Protection versus pathology in aviremic and high viral load HIV-2 infection - The pivotal role of immune activation and T-cell kinetics

Andrea Hegedus, Samuel Nyamweya, Yan Zhang, Sheila Govind, Richard Aspinall, Alla Mashanova, Vincent A.A. Jansen, Hilton Whittle, Assan Jaye, Katie L. Flanagan, Derek C. Macallan

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11 Citations (Scopus)
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Background. Many human immunodeficiency virus (HIV)-2-infected individuals remain aviremic and behave as long-term non-progressors but some progress to AIDS.We hypothesized that immune activation and T-cell turnover would be critical determinants of non-progressor/progressor status. Methods. We studied 37 subjects in The Gambia, West Africa: 10 HIV-negative controls, 10 HIV-2-infected subjects with low viral loads (HIV-2-LV), 7 HIV-2-infected subjects with high viral loads (HIV-2-HV), and 10 with HIV-1 infection. We measured in vivo T-cell turnover using deuterium-glucose labeling, and correlated results with T-cell phenotype (by flow cytometry) and T-cell receptor excision circle (TREC) abundance. Results. Immune activation (HLA-DR/CD38 coexpression) differed between groups with a significant trend: controls <HIV-2-LV <HIV-1 <HIV-2-HV (P < .01 for all cell types). A similar trend was observed in the pattern of in vivo turnover of memory CD4+ and CD8+ T-cells and TREC depletion in naive CD4+ T-cells, although naive T-cell turnover was relatively unaffected by either infection. T-cell turnover, immune activation, and progressor status were closely associated. Conclusions. HIV-2 non-progressors have low rates of T-cell turnover (both CD4+ and CD8+) and minimal immune activation; high viral load HIV-2 progressors had high values, similar to or exceeding those in HIV-1 infection.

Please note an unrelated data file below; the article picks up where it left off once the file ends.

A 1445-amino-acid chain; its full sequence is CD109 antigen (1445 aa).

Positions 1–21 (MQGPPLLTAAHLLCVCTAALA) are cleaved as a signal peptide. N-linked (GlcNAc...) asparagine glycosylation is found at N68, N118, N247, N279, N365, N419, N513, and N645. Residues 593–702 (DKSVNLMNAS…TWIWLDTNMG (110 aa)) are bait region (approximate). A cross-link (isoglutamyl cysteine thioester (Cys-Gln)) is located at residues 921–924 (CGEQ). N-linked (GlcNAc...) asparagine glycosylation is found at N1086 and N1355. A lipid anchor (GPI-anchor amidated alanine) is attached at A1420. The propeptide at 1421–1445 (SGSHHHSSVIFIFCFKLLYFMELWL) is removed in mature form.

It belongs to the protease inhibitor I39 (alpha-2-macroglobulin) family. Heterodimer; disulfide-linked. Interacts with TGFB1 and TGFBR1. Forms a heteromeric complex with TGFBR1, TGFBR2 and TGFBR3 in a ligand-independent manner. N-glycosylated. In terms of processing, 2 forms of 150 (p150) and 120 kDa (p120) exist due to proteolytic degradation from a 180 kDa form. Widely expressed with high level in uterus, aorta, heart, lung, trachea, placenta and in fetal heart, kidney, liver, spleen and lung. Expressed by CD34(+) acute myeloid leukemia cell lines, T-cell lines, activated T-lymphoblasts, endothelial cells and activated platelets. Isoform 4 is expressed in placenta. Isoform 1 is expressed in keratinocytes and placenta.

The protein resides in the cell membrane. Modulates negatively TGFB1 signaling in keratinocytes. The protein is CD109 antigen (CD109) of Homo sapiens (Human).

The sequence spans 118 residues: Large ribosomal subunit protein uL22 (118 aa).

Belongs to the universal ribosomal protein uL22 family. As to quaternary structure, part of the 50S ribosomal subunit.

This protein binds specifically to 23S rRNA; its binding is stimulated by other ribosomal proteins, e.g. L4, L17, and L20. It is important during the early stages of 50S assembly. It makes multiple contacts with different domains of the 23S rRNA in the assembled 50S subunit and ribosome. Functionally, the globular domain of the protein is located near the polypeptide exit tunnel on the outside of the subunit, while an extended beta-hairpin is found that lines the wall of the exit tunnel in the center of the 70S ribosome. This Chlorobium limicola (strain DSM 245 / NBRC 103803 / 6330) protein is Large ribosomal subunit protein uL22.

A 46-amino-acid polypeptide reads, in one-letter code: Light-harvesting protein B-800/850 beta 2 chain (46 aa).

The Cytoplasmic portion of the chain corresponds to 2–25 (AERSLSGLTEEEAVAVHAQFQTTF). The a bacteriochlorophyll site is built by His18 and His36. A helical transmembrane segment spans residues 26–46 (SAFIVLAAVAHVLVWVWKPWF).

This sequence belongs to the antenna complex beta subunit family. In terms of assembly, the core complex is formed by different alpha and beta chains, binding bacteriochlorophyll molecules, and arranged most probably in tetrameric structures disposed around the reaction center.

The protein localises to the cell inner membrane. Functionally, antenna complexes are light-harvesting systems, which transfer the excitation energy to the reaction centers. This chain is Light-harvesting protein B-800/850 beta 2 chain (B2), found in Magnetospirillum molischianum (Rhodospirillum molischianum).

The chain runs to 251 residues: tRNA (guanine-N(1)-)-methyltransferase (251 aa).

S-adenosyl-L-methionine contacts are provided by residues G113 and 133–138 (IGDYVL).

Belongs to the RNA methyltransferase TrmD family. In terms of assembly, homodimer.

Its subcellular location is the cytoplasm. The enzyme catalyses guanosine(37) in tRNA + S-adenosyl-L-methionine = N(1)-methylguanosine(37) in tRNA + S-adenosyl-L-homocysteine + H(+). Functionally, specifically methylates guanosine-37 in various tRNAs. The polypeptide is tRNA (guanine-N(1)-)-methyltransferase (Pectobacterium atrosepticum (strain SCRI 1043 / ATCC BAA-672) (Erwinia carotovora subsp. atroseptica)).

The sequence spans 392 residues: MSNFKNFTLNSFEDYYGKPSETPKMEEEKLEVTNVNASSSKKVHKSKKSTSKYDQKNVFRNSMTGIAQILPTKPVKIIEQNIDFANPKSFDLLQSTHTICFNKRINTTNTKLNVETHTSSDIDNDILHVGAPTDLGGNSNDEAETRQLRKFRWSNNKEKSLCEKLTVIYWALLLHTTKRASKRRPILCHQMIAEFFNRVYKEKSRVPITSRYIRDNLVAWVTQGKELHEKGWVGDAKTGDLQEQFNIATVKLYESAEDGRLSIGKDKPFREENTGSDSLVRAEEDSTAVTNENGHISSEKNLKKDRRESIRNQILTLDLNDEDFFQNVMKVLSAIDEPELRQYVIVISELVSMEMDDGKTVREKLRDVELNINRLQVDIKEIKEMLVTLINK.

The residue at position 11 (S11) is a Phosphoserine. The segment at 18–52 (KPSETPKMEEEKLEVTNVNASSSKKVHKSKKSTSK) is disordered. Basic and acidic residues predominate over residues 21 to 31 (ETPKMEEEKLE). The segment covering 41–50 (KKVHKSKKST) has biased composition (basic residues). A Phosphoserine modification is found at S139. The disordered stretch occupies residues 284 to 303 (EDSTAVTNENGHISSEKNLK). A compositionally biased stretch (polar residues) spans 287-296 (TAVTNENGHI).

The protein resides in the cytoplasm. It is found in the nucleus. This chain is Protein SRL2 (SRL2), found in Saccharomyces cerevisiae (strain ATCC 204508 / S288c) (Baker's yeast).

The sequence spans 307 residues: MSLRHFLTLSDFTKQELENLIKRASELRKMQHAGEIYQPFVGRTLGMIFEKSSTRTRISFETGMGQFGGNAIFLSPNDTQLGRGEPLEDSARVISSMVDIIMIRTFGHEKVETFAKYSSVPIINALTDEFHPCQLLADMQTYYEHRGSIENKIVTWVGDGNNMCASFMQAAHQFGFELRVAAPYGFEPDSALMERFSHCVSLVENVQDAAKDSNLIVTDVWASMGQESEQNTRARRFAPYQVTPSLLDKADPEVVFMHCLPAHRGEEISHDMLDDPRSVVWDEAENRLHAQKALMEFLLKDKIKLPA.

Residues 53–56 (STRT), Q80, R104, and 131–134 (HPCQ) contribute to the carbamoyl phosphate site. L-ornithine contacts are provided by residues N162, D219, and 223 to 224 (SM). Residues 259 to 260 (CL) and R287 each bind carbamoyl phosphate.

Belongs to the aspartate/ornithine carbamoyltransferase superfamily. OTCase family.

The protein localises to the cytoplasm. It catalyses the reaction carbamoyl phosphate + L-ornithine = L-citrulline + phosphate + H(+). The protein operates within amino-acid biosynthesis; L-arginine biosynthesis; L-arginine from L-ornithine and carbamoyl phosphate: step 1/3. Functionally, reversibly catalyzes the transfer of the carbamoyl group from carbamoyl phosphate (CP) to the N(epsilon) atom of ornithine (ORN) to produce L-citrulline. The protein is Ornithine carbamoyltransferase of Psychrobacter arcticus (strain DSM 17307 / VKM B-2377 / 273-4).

Original languageEnglish
Pages (from-to)752-761
Number of pages10
JournalJournal of Infectious Diseases
Issue number5
Publication statusPublished - 1 Sept 2014
Externally publishedYes

Bibliographical note

This is an Open Access article distributed under the terms of the Creative Commons Attribution License (, which permits unrestricted reuse, distribution, and reproduction in any medium, provided the original work is properly cited.


  • CD4
  • CD8
  • HIV pathogenesis
  • HIV-1
  • HIV-2
  • Immune activation
  • Immune memory
  • T-cell

ASJC Scopus subject areas

  • Immunology and Allergy
  • Infectious Diseases


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